Hansen A. Mansy received his PhD in engineering from IIT, Chicago, IL in 1990. After postdoctoral training and working in industry, he joined the faculty of Rush University in 2003 and moved to Univedrsity of Central Florida in 2013. His research has focused on investigating vibroacousic phenomena and developing related medical diagnostic tools. He has received significant federal and foundation research funding, published scientific articles, received patents, and continues to serve as an editorial board member and grant reviewer for many national and international organizations (including NIH, NSF, DoD, AFOSR).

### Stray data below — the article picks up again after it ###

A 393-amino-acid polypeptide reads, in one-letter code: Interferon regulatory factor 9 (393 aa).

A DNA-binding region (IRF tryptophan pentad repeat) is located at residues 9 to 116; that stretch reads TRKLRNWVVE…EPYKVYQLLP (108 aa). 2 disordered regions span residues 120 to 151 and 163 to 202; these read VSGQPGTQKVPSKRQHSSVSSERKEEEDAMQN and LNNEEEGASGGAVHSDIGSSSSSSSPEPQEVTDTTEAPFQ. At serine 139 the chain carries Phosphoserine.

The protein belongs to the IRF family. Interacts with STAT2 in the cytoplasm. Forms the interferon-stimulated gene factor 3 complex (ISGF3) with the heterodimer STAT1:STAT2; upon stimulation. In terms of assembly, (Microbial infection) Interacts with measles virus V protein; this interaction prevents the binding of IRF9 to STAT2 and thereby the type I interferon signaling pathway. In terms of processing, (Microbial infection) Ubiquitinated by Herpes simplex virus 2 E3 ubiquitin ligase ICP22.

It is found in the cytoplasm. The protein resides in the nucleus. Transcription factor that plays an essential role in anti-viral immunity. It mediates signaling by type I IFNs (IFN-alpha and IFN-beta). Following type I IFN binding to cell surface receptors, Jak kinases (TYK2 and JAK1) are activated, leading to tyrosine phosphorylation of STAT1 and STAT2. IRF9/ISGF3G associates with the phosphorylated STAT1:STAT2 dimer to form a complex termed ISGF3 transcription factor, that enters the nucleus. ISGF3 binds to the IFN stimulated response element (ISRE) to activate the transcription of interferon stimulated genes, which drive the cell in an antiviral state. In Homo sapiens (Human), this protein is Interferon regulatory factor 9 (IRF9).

There are more than five million patients diagnosed with heart valve disease and about 85,000 heat valve replacements in the US annually. Heart valves act as fluidic control structures to ensure unidirectional blood flow and prevent backflow. When valves malfunction, a replacement is often necessary in severe cases. For example, without valve replacement the survival rate in severe aortic stenosis patients is about 50% two years after the onset of symptoms. Artificial heart valves, both bioprosthetic and Commercial valves, have been utilized for many years to replace dysfunctional heart valves. The first part of the current study presents an investigation on a Commercial bileaflet mechanical heart valve with various percentages of valve opening angle. Comparison of velocity, pressure, shear stresses and vorticity profiles for different leaflet angles that represent valve dysfunctions is discussed in the current research. Valve leaflets are propelled to open and close during the cardiac cycle due to the forces applied by pulsatile blood flow on heart leaflets. Hence in the second part, a computational method is exploited to simulate the flow dynamics through the heart valve during leaflet motion influenced by pulsatile blood flow from the full open and closure positions. The results show variations in velocity and pressure gradients through the heart valve which can be an indication of heart valve dysfunction and the cardiac flow through normal valve and in the vicinity of the mechanical leaflets during valve motion.